I’ve set up my classroom and I’m ready to start the year. I’m exhausted after all of that work. There is also no air in my classroom and it was 90 or so degrees with a high humidity. So this post is mostly pictures. My room is set up for both my reading essentials class this fall trimester and art class for second and third. I will not be starting my second trimester due to maternity leave so I hung the materials now while I still can.

Artfully,

Mrs. Berry

This is my before picture.

This is my before picture.

This is three days later.

This is three days later.

Outside of my door.  I am using a CSI theme for my classroom.  We will investigate text.

Outside of my door. I am using a CSI theme for my classroom. We will investigate text.

The inside of my door. Everybody needs a Van Gogh!

The inside of my door. Everybody needs a Van Gogh!

On the outside of my classroom.  This is to help students be prepared and not continually ask me what do we need today.

On the outside of my classroom. This is to help students be prepared and not continually ask me what do we need today.

Yep, it's a toilet seat cover.  This works wonders.  Stops unnecessary bathroom breaks.  It's a real toilet seat (clean) from the girls bathroom.

Yep, it’s a toilet seat cover. This works wonders. Stops unnecessary bathroom breaks. It’s a real toilet seat (clean) from the girls’ bathroom.

One of three my mini storage closets.  All my furniture is used, except the desks.

One of three my mini storage closets. All my furniture is used, except the desks.

Probably the only time this will be clean all year.  A place where I never actually sit.

Probably the only time this will be clean all year. A place where I never actually sit.

My reading strategy posters I made.

Posters I made with reading strategies.

Bins to organize students folders (which we will call tool boxes) that hold reading strategies.

Bins to organize students folders (which we will call tool boxes) that hold reading strategies.

I don't have shades.  So to keep the direct light out I put up tissue paper and electric tape.  The black lines are part of the original window.

I don’t have shades. So to keep the direct light out I put up tissue paper and electric tape. The black lines are part of the original window.

Bookshelf with many children's art books, games, puzzles, teacher made textbooks, and soft building blocks (middle school boys love the blocks)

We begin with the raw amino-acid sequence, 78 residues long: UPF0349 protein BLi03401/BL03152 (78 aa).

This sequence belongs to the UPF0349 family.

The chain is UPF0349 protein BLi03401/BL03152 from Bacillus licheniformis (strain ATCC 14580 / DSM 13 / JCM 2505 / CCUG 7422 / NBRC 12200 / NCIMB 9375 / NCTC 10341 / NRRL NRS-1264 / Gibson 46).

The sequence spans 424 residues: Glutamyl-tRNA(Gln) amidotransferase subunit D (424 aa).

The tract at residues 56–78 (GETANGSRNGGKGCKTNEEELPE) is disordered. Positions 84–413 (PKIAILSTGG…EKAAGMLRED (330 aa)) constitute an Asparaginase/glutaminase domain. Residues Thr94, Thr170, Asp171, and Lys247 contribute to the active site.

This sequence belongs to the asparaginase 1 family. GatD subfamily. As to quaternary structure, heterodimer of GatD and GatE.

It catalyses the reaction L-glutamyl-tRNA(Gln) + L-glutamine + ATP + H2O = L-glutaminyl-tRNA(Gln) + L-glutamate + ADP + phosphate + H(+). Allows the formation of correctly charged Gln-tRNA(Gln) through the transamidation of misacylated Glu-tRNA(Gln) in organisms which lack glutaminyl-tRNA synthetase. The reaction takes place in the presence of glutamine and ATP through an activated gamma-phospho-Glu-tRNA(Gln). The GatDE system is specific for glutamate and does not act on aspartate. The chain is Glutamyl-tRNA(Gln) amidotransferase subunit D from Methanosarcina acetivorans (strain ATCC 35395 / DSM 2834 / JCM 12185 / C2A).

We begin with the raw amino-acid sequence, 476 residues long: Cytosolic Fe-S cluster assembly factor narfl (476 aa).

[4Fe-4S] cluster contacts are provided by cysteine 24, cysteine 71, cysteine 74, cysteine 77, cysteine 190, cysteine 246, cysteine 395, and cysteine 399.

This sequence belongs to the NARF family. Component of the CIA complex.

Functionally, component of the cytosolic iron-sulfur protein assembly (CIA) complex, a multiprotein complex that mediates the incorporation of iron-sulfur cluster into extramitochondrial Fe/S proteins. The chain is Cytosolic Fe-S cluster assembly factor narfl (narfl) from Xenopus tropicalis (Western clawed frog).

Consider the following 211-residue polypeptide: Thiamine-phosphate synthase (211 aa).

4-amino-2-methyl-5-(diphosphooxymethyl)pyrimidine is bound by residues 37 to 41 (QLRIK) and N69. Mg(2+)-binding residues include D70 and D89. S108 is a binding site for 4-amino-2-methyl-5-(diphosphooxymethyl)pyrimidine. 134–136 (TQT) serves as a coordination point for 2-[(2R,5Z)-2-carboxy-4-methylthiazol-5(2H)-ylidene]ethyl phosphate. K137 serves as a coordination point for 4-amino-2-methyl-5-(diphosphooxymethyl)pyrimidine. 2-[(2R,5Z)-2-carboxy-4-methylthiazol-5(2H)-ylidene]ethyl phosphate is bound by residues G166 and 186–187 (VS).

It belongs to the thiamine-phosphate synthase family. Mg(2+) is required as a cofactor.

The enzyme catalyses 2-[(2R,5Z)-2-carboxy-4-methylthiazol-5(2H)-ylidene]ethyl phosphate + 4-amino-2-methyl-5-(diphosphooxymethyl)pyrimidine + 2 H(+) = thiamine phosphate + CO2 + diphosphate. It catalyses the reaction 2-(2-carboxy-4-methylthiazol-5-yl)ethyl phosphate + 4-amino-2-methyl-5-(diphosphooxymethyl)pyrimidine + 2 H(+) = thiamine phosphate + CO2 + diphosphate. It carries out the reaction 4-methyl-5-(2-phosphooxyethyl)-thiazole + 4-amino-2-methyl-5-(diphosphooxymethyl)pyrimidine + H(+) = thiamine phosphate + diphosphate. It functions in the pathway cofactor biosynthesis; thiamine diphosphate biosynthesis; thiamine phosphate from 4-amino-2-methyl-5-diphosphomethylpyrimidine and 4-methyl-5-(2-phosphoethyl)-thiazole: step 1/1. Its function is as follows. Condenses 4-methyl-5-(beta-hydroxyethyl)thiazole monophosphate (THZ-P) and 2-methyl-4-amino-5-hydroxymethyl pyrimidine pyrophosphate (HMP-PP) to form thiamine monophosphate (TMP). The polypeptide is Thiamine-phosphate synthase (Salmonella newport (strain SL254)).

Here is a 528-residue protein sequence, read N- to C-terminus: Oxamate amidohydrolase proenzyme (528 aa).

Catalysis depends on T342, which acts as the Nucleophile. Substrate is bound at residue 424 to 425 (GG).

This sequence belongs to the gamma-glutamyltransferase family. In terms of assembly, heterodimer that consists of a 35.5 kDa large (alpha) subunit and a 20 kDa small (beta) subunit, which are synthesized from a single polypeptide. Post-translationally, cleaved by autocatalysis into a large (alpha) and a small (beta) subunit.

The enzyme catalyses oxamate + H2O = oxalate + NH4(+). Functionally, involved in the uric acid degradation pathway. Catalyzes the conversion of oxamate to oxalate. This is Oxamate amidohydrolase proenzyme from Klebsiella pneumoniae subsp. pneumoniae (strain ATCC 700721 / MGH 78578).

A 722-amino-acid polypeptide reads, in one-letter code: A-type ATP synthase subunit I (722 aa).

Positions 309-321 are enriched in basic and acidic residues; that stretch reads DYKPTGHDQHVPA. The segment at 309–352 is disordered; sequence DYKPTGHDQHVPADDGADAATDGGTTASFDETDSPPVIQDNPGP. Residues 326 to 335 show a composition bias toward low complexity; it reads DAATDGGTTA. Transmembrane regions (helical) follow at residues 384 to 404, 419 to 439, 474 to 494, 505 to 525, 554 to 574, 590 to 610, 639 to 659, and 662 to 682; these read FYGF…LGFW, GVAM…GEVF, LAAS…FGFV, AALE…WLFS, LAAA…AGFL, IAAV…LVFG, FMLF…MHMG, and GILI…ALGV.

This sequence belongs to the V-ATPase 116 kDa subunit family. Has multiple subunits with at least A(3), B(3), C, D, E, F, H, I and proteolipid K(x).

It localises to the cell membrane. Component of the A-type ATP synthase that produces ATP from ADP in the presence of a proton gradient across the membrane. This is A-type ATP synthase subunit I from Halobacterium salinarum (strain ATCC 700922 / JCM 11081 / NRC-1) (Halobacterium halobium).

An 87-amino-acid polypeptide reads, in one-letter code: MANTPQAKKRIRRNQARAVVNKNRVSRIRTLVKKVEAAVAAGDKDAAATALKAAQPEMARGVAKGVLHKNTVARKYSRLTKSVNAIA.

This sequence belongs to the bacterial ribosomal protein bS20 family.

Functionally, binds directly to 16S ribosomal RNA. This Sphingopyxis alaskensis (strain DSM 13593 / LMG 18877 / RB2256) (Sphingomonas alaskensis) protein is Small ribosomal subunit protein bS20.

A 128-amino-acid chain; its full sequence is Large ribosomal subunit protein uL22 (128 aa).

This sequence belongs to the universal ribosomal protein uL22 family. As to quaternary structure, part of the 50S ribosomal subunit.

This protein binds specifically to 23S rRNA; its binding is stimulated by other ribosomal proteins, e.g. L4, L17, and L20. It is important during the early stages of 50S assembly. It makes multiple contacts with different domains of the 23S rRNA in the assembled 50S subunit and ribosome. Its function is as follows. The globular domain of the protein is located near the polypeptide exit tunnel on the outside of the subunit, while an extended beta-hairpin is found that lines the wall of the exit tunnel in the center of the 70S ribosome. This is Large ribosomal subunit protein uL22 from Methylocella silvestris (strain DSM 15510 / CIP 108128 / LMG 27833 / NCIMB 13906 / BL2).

Bookshelf with many children’s art books, games, puzzles, teacher made textbooks, and soft building blocks (middle school boys love the blocks)

Each week students will learn 5 new vocabulary  words.  I took old clip boards, covered in duck tape and then used velcro to attach the board to the wall.

Each week students will learn 5 new vocabulary words. I took old clip boards, covered them in duck tape and then used Velcro to attach the board to the wall.

My classroom expectations, the paper is faded after years of use.

My classroom expectations, the paper is faded after years of use.

If you look at the clock it's not digital.  I put the numbers around the clock because I have students that struggle with telling time.

If you look at the clock it’s not digital. I put the numbers around the clock because I have students that struggle with telling time.

 

 

Agent in Training Profile

Agent BlueAs I am getting ready for my upcoming school year and my reading class I was thinking how I can make the first few days interesting and fun. I will need to go over fire, tornado, and lockdown drills with my students in the first few days. I also want to get to know my students and have them write a reading goal for the semester. I decided that wouldn’t it be great if I also added a bit of art in there. I put those ideas in a blender and came up with an Agent Profile. Not only will these hang in the hall (there is no art the first trimester and the walls will be lonely) but I will also get to know my students a bit before we dig into reading strategies.